GAMES NEWS! 30/01/17

hyperscience, dehydrated celebrities, criminal animals, a lover with a tiny miniature
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Quinns: Oh my god, Paul, it’s awful. Did you seen the news over the weekend?

Paul: I did. What’s the world coming to?

Quinns: I don’t know, but I know we can’t stand for it.

Paul: You think so? I had no idea you felt so strongly about Reiner Knizia’s Ingenious being renamed AXIO Hexagonal.

Quinns: ...Paul, did you turn on the TV over the weekend?

Paul: No, I got the weirdest feeling that it would be rather like blasting a jet of pure sadness square at my own face.

Quinns: Right. Yes.


Review: A Feast for Odin

stuff stuff stuff, rocks rocks rocks, we're going to need a better boat
This week, Paul's gone all viking on us, getting so, so enthusiastic about A Feast for Odin with this very in-depth review of a truly enormous game. Then again, wouldn't you be at least a little bit excited? This is one of the biggest boxes we've seen in some time and, with hundreds of cardboard components, scores of wooden pieces and even a moose as a first player token, we really can't blame him.

Can it deliver joy and happiness proportional to its tremendous size? And how does it compare to its ancestors, other games by the same designer such as Agricola, Caverna and Patchwork? And why does Paul think Patchwork has a French accent? It's been a strange week.


Review: Deception: Murder in Hong Kong

give me your badge and your gun and that rock you keep in a plastic bag
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Quinns: After playing co-operative social deduction game Deception, the proof is insurmountable. The 21st century police force is the greatest board game theme of all time, not because it works so well but because it doesn’t work at all.

Back in our eighth ever podcast we talked about Police Precinct, and while we had a terrible time with that game we were endlessly amused because we seemed to be playing the cast of Reno 911 on the set of The Purge. Then last year I finally got to try Good Cop Bad Cop, where in one memorable turn I confiscated my colleague’s coffee as evidence, downed it in one gulp, then shot them.

But with a name like “Deception: Murder in Hong Kong” and brooding, maroon box that includes a handful of plastic bullets, you might assume that this, at last, is a serious game about law enforcement.

You couldn’t be more wrong. I’m thrilled to say that Deception is every bit as silly as those others, and it's also the best game of the three. Come for a ridealong with me! You're statistically unlikely to be shot.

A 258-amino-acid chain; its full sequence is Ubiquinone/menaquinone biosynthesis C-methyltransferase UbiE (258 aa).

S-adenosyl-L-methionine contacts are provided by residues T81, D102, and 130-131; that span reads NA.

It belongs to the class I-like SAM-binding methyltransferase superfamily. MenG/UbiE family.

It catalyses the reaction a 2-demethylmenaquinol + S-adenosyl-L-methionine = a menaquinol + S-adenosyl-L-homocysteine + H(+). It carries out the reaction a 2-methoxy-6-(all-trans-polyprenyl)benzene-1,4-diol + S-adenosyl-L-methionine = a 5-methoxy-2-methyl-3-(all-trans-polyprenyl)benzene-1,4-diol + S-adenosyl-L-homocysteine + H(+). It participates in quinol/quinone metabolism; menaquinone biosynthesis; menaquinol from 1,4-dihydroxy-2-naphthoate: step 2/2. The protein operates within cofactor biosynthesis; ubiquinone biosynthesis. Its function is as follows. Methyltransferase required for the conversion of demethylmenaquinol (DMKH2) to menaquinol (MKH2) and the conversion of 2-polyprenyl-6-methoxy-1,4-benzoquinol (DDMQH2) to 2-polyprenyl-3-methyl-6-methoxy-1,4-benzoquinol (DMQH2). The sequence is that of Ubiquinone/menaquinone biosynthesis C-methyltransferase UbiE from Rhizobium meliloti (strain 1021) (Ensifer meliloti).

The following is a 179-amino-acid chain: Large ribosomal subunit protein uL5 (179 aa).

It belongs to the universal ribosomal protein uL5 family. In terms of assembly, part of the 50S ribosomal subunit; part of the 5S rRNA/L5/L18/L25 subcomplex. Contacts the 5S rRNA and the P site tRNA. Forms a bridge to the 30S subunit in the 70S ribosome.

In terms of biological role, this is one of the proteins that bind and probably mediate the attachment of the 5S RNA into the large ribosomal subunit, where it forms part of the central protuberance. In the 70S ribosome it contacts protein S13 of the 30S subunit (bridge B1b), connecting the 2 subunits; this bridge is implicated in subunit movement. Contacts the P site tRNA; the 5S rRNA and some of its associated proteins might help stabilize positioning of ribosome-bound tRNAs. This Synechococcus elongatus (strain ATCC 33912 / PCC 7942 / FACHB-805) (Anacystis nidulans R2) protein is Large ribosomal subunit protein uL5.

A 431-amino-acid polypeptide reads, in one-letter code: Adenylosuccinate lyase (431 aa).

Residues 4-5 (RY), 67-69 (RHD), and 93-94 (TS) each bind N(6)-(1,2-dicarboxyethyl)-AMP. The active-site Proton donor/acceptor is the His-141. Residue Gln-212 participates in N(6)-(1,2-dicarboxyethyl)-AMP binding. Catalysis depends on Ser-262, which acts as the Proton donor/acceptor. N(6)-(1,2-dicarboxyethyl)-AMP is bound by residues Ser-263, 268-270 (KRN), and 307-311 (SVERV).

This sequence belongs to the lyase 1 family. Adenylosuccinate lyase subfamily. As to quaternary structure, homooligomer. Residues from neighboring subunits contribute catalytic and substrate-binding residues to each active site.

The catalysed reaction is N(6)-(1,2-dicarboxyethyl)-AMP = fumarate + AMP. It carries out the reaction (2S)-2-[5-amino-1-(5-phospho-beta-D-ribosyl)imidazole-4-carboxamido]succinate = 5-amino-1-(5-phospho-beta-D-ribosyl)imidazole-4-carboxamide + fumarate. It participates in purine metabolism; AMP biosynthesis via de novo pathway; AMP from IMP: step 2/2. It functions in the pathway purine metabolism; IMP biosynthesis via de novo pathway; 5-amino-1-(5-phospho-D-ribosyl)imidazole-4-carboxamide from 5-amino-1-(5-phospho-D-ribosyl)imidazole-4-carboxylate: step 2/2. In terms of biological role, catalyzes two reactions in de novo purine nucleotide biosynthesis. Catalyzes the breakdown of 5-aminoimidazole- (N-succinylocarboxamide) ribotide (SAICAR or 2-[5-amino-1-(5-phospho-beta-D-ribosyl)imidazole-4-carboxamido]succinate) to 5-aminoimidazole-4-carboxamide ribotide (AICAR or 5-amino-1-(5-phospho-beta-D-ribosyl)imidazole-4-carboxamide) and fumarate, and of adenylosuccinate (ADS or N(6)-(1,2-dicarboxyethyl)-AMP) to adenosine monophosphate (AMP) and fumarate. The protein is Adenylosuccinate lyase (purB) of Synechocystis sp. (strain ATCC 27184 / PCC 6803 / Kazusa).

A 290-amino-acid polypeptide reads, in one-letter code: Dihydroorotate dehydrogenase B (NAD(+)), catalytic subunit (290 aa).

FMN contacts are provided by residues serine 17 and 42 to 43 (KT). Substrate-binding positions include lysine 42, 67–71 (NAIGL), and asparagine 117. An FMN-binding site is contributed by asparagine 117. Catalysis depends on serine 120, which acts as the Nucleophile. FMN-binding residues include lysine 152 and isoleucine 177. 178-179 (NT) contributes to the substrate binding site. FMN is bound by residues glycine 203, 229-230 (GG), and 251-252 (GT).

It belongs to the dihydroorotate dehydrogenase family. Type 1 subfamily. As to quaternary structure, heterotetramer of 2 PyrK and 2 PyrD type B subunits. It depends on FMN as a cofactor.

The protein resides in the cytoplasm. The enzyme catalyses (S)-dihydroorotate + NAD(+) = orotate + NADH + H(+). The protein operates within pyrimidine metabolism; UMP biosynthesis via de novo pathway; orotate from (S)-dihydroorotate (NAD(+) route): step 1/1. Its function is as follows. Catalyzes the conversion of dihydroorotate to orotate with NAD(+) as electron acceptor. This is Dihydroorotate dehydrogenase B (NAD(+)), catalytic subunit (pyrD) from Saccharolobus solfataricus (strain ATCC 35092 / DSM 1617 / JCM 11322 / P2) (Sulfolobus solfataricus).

GAMES NEWS! 23/01/17

diceberts, batguins, laxatives, venmo for the human condition
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Quinns: Good morning, Paul! Ready for Games News? How are you feeling today? Rambunctious? Meticulous? Corrugated?

Paul: No, no. Dispirited. Crenelated. Crepuscular. My prandicle is absquatulate.

Quinns: Good God, that’s our SEO ruined, for sure. Perhaps you’ll be emboldened by THIS wonderful news. SHERLOCK HOLMES CONSULTING DETECTIVE IS GETTING SWOLE because the first(?!) standalone expansion is ALMOST HERE

Paul: OH MY GOD I’M GOING TO EXPLODE

Quinns: HAVE YOU FINISHED THE ORIGINAL TEN CASES YET

Paul: NO

Quinns: ME EITHER


Review: Tyrants of the Underdark

Tyrants of the Underpants, That's Drow for Now, shoving a dragon
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Paul: I have a confession to make. I have a profound prejudice toward purple and it very much affected my first impression of Tyrants of the Underdark. When my review copy arrived, I was a man with plenty to do. I opened the box that evening, saw the almost monochrome palette of so much grey, black and violet, flipped through the manual and then put this in a cupboard.

Sure, it’s game set in the murky bowels of the Forgotten Realms, Dungeons & Dragons’ most famous setting, but did it really need to be so drab? I was squinting at the card art, groaning at the board and then, suddenly, some long-sealed vault in my mind was opened and a memory of the most monstrous mediocrity suddenly burst forth: Defenders of the Realm. Oh God. This is why I don’t play D&D board games. They lack all the spirit that the RPG inspires. "Tyrants of the Underpants," I thought.

I was so wrong about Tyrants of the Underdark.


Review: Ten Candles

these things are true: the world is dark, and we are alive